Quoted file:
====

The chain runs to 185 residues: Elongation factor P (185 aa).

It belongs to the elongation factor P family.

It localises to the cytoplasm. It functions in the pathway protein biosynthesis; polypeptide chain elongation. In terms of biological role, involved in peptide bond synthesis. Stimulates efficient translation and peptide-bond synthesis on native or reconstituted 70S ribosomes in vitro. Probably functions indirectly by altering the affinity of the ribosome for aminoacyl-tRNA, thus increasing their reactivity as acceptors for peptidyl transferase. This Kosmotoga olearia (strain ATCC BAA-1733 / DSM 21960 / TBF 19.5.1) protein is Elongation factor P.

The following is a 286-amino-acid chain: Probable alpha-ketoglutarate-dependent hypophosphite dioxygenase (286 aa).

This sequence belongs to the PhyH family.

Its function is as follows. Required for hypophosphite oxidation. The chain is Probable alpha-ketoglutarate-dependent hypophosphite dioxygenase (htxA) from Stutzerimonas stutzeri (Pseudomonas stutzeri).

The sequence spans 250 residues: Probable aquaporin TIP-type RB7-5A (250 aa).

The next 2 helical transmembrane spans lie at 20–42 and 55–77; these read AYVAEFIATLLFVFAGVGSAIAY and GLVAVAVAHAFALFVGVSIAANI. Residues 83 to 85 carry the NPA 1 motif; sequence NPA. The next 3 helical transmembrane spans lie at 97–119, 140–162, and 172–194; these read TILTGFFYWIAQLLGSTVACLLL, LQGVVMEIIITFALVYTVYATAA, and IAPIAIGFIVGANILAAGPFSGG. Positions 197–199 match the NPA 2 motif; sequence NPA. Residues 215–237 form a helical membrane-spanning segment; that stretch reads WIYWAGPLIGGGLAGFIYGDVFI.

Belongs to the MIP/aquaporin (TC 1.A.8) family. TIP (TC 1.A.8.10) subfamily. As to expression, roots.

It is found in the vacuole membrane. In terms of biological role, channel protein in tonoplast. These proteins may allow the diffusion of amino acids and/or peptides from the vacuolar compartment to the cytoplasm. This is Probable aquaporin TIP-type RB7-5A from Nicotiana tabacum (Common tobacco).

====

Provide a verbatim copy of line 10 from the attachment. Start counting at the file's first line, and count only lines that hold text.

It is found in the vacuole membrane. In terms of biological role, channel protein in tonoplast. These proteins may allow the diffusion of amino acids and/or peptides from the vacuolar compartment to the cytoplasm. This is Probable aquaporin TIP-type RB7-5A from Nicotiana tabacum (Common tobacco).